Obama Desires Big Role For Government In Mortgages

Until I read this article in yesterday’s Washington Post, I thought all sides were agreed that the federal government needed to reduce its role in the mortgage market.

Fannie Mae and Freddie Mac have so far cost taxpayers $166 billion in bailouts and may need hundreds of billions of more dollars. That’s one gigantic disaster! You’d think politicians would find that humbling. Just five years ago, Barney Frank was assuring us that Fannie and Freddie were worth taking a chance on. It was worth taking a chance on lowering standards for mortgage lending.

Now we see in this giant housing crash what are the dire results of reducing standards on mortgage lending.

Mortgage lenders did not reduce standards for lending because of a lack of government regulation. They reduced standards precisely because of government regulation. They had no choice. They couldn’t invest as a regular business. They had to have the blessing of politicians and bureaucrats to invest and this came at the price of a lot of risky lending to minorities who would not have otherwise qualified for a mortgage.

Obama appears poised to keep federal government in the business of insuring new mortgages. This will mean a big role for Fannie Mae and Freddie Mac, even if these institutions get new names.

This federal government intervention will keep alive the 30-year fixed rate mortgage. If left to the private market, this type of mortgage would largely disappear.

I’m dying to know if the Obama administration will introduce its proposal before the 2012 elections. These elections are sure to be bitter and are sure to revolve around the role of government in America. Do people want big government socialism or small government capitalism?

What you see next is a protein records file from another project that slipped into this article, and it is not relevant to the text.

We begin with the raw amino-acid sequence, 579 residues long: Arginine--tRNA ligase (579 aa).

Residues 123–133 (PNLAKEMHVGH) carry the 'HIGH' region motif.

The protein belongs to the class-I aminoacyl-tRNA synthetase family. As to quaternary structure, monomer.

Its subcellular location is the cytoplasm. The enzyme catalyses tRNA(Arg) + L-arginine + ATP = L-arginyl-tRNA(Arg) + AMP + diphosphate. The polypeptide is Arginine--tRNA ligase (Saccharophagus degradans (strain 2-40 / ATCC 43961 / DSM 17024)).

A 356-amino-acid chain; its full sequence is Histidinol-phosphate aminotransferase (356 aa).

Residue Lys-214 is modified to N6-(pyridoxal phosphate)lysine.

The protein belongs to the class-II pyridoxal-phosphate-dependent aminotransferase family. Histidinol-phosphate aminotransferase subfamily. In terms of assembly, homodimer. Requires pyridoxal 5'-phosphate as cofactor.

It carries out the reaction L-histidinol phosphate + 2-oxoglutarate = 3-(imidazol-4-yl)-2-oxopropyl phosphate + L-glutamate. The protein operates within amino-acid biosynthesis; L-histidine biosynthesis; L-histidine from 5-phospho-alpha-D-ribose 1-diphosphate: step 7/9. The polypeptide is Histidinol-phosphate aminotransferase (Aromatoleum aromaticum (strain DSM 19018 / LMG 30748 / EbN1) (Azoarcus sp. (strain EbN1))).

What would a dramatic reduction in the federal role in mortgages do to mortgage interest rates? Rates would undoubtedly rise as would fees and many of the more popular types of mortgages, such as the 30-year fixed rate mortgage, would disappear.

I’m encouraged to see that Obama’s economic advisers are split about the new proposals. Many of them recommend reducing the federal government’s role in the mortgage market, arguing that it puts taxpayers at massive risk while conveying little benefit to home owners.

The Washington Post reports:

President Obama has directed a small team of advisers to develop a proposal that would keep the government playing a major role in the nation’s mortgage market, extending a federal loan subsidy for most home buyers, according to people familiar with the matter.

The decision follows the advice of his senior economic and housing advisers, who favor maintaining the government’s role as an insurer of mortgages for most borrowers. The approach could even preserve Fannie Mae and Freddie Mac, the mortgage finance giants owned by the government, although under different names and with significant new constraints, said people knowledgeable about the discussions.

A decision to preserve a major government role would mark a big milestone in the effort to craft a new housing policy from the wreckage of the mortgage meltdown and could mean a larger part for Fannie and Freddie than administration officials had signaled.

About Luke Ford

Raised a Seventh-Day Adventist at Avondale College in Australia, Luke Ford moved to California in 1977. He graduated from Placer High School in 1984, reported the news at KAHI/KHYL radio for three years, attended Sierra College and UCLA, was largely bedridden by Chronic Fatigue Syndrome for six years, and converted to Judaism in 1993. From 1997-2007, Luke made his living from blogging. Living by Beverly Hills (Alexander90210.com), he now teaches the Alexander Technique (moving the way the body likes to move). Lessons cost $100 each and last about 45 minutes. In 2011, Luke completed a three-year teaching course at the Alexander Training Institute of Los Angeles. His personal Alexander Technique website is Alexander90210.com. Luke is the author of five books, including: » The Producers: Profiles in Frustration » Yesterday’s News Tomorrow: Inside American Jewish Journalism
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